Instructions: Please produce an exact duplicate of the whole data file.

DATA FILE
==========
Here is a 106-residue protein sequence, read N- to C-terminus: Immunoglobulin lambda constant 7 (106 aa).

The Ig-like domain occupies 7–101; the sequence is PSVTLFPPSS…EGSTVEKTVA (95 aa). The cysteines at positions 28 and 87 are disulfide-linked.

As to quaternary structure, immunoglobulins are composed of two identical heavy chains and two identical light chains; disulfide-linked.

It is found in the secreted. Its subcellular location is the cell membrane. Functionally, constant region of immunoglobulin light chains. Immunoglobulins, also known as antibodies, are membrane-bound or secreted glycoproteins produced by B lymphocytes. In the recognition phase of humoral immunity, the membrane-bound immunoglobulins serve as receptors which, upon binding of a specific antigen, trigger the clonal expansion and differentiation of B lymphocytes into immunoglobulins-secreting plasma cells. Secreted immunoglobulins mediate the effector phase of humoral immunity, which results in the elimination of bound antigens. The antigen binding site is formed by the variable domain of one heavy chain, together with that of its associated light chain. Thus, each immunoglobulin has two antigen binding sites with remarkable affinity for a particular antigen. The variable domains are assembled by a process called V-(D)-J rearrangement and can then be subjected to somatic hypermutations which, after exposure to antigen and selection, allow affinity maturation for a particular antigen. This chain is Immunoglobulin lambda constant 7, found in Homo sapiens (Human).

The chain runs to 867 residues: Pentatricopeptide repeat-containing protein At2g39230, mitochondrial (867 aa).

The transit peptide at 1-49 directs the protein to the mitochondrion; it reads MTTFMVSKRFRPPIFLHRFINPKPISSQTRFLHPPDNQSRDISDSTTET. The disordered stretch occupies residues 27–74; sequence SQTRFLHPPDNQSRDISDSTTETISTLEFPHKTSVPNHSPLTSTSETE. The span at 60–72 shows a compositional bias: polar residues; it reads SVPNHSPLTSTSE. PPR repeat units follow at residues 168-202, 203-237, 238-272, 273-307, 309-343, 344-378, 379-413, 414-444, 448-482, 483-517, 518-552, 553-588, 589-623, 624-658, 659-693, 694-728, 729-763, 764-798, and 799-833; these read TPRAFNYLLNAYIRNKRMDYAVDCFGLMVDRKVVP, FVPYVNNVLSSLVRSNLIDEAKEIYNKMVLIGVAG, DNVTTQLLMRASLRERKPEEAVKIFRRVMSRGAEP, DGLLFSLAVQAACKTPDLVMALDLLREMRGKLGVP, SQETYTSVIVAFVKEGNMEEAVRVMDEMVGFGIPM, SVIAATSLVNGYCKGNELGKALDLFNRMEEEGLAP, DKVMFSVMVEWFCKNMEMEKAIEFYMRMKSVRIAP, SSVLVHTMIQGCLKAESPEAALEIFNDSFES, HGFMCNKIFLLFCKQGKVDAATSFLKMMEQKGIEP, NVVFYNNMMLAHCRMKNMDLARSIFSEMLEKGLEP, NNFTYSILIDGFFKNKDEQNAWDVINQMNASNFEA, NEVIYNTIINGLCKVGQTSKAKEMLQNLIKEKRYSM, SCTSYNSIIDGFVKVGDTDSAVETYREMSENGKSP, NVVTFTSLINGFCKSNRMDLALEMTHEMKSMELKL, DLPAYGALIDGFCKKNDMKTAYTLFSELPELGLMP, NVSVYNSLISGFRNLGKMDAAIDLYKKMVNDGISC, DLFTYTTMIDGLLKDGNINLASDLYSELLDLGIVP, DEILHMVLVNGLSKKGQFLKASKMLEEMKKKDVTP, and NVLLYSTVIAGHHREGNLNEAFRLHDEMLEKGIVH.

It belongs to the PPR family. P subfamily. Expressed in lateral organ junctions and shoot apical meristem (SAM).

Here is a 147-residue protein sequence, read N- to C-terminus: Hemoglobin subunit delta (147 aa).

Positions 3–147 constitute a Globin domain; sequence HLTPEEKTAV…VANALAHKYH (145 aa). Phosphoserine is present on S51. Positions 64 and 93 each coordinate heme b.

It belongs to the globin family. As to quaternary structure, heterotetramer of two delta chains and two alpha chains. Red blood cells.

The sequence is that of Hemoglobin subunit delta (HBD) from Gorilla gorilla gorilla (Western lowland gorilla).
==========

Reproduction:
Here is a 106-residue protein sequence, read N- to C-terminus: Immunoglobulin lambda constant 7 (106 aa).

The Ig-like domain occupies 7–101; the sequence is PSVTLFPPSS…EGSTVEKTVA (95 aa). The cysteines at positions 28 and 87 are disulfide-linked.

As to quaternary structure, immunoglobulins are composed of two identical heavy chains and two identical light chains; disulfide-linked.

It is found in the secreted. Its subcellular location is the cell membrane. Functionally, constant region of immunoglobulin light chains. Immunoglobulins, also known as antibodies, are membrane-bound or secreted glycoproteins produced by B lymphocytes. In the recognition phase of humoral immunity, the membrane-bound immunoglobulins serve as receptors which, upon binding of a specific antigen, trigger the clonal expansion and differentiation of B lymphocytes into immunoglobulins-secreting plasma cells. Secreted immunoglobulins mediate the effector phase of humoral immunity, which results in the elimination of bound antigens. The antigen binding site is formed by the variable domain of one heavy chain, together with that of its associated light chain. Thus, each immunoglobulin has two antigen binding sites with remarkable affinity for a particular antigen. The variable domains are assembled by a process called V-(D)-J rearrangement and can then be subjected to somatic hypermutations which, after exposure to antigen and selection, allow affinity maturation for a particular antigen. This chain is Immunoglobulin lambda constant 7, found in Homo sapiens (Human).

The chain runs to 867 residues: Pentatricopeptide repeat-containing protein At2g39230, mitochondrial (867 aa).

The transit peptide at 1-49 directs the protein to the mitochondrion; it reads MTTFMVSKRFRPPIFLHRFINPKPISSQTRFLHPPDNQSRDISDSTTET. The disordered stretch occupies residues 27–74; sequence SQTRFLHPPDNQSRDISDSTTETISTLEFPHKTSVPNHSPLTSTSETE. The span at 60–72 shows a compositional bias: polar residues; it reads SVPNHSPLTSTSE. PPR repeat units follow at residues 168-202, 203-237, 238-272, 273-307, 309-343, 344-378, 379-413, 414-444, 448-482, 483-517, 518-552, 553-588, 589-623, 624-658, 659-693, 694-728, 729-763, 764-798, and 799-833; these read TPRAFNYLLNAYIRNKRMDYAVDCFGLMVDRKVVP, FVPYVNNVLSSLVRSNLIDEAKEIYNKMVLIGVAG, DNVTTQLLMRASLRERKPEEAVKIFRRVMSRGAEP, DGLLFSLAVQAACKTPDLVMALDLLREMRGKLGVP, SQETYTSVIVAFVKEGNMEEAVRVMDEMVGFGIPM, SVIAATSLVNGYCKGNELGKALDLFNRMEEEGLAP, DKVMFSVMVEWFCKNMEMEKAIEFYMRMKSVRIAP, SSVLVHTMIQGCLKAESPEAALEIFNDSFES, HGFMCNKIFLLFCKQGKVDAATSFLKMMEQKGIEP, NVVFYNNMMLAHCRMKNMDLARSIFSEMLEKGLEP, NNFTYSILIDGFFKNKDEQNAWDVINQMNASNFEA, NEVIYNTIINGLCKVGQTSKAKEMLQNLIKEKRYSM, SCTSYNSIIDGFVKVGDTDSAVETYREMSENGKSP, NVVTFTSLINGFCKSNRMDLALEMTHEMKSMELKL, DLPAYGALIDGFCKKNDMKTAYTLFSELPELGLMP, NVSVYNSLISGFRNLGKMDAAIDLYKKMVNDGISC, DLFTYTTMIDGLLKDGNINLASDLYSELLDLGIVP, DEILHMVLVNGLSKKGQFLKASKMLEEMKKKDVTP, and NVLLYSTVIAGHHREGNLNEAFRLHDEMLEKGIVH.

It belongs to the PPR family. P subfamily. Expressed in lateral organ junctions and shoot apical meristem (SAM).

Here is a 147-residue protein sequence, read N- to C-terminus: Hemoglobin subunit delta (147 aa).

Positions 3–147 constitute a Globin domain; sequence HLTPEEKTAV…VANALAHKYH (145 aa). Phosphoserine is present on S51. Positions 64 and 93 each coordinate heme b.

It belongs to the globin family. As to quaternary structure, heterotetramer of two delta chains and two alpha chains. Red blood cells.

The sequence is that of Hemoglobin subunit delta (HBD) from Gorilla gorilla gorilla (Western lowland gorilla).